Taxes, bills, loans—these are some of the common expenses that the average person finds to be sapping their finances. The amount of money you make would allow you to live comfortably if it weren’t for these few items, right? Since there is very little that can be done about the necessities, we are only left to work with what we have left over at the end of the day. I recently began looking over my budget and considering how I could grow my savings account and still manage to pay my bills every month. What inspired me to reconsider my budget was my tithe. If a person tithes 10% of his income every month, at the end of the year you can take about 10% of his annual income to figure out how much he has tithed. So if I had managed to tithe 10% of my income, why couldn’t I do the same thing with my savings account?
Pay Your Bills
One of the first things that you will need to do with your paycheck is to pay your bills. While this seems obvious, there are several ways to go about it. Let me share with you how I tackle mine. First, pay things such as the mortgage, car payment, or other bills that are somewhat more expensive. For me, every month I only pay the base amount for my mortgage payment. I am not putting any extra money towards it.
Secondly, take a look at your other bills. Things such as utilities and phone service will only be paid in the amount that you owe. However, you will want to strategically plan any payments made toward credit cards and loans. If you are trying to pay off several items, begin by putting extra money every month towards the higher interest item. You will be able to eliminate those payments sooner and will also keep yourself from having to pay the high interest. Basically, you will be making the minimum payments on the other items while you pay double or more on the high interest item. Once you eliminate that item from your bills, you can put that extra money towards the next high interest payment. You may also have loans that have a time limit on how long you get a low interest rate. These types of items are also good to try to pay off before the interest goes up.
Also, figure out the best timing for your payments. I like to pay for things about a week before it’s due instead of throwing all my money at all of my bills and going without much money until the next payday. If you go this route, be sure to keep money set aside that you need for upcoming bills. Planning your payments is very important for your budget. You need to look at how often you get paid to see which paychecks will cover which bills. Be sure to give yourself at least a few days allowance between when you get paid and when those particular bills are due.
I know that you need to put your tithe first, and this is in some ways almost considered a bill and should be factored into your budget. However, I do realize that there are some who are struggling financially and may not be able to give 10% every time you are paid. Just give what you can. But I will say that you will be blessed if you strive to always give 10% or more. The Lord has greatly provided for us, even when we were living with only Tim’s income. God has definitely provided for us time and time again. So once you have gotten the upcoming bills out of the way, make sure you write that tithe check before you do anything else.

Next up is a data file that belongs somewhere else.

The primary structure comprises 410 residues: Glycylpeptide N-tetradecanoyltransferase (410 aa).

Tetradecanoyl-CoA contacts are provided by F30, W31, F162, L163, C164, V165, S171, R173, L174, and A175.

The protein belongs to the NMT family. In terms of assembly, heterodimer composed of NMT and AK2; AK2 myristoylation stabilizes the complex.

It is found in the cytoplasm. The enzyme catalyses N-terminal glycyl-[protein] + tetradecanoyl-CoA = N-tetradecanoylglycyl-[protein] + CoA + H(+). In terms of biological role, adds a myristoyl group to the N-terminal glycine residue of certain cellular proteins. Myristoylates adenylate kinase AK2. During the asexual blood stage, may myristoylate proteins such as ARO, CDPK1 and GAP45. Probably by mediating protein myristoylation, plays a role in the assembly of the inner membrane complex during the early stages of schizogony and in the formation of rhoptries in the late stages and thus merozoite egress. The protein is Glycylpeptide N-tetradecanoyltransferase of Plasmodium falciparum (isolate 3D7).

Check Your Finances
There will always be those things that get in the way of putting money into savings. Look over your needs for that week/month. Are you having to set aside money for groceries, gas, or other such needs? Be sure to set aside money for the necessities.
Grow Your Savings
Once you have taken care of the above expenses, it’s time to see if you put money aside for savings. With everyone’s income being different, you may be adding one amount while someone else is able to add more or less. Do what you can. The goal is to add 10%. There are variables that can be shifted until you reach this goal. For instance, remember when I was talking about paying down debts? You may need to decrease the amount of money that is going out every month on these types of expenses. The best way to do this is to pay it off. The sooner you get these expenses paid off the better. Also, when you are checking over your finances, take a look at how much you are spending on groceries, gas, and unnecessary items. Is there some way you can cut your spending? Such as buying generic brands, buying less junk food, or limiting fun purchases to only special occasions. Do what you need to until you are able to put about 10% of your paycheck into your savings account each month. Let’s use $100 as an example. Let’s say that you are able to put $100 into your savings account each week. That would be roughly $400 per month. Or $5200 per year! By making the commitment to apply 10% to savings you can drastically increase the amount of money you save.
So why is saving money so important? There are the obvious answers such as vacation, retirement, and saving up enough money for college or a car. But if there’s anything I learned last year, it’s that you also need to have money set aside for those unexpected costs. Sometimes it’s a medical emergency and sometimes it’s a necessary repair on the house you just bought. Wherever you find yourself in life, be sure to set aside as much as you can and, hopefully, grow your savings.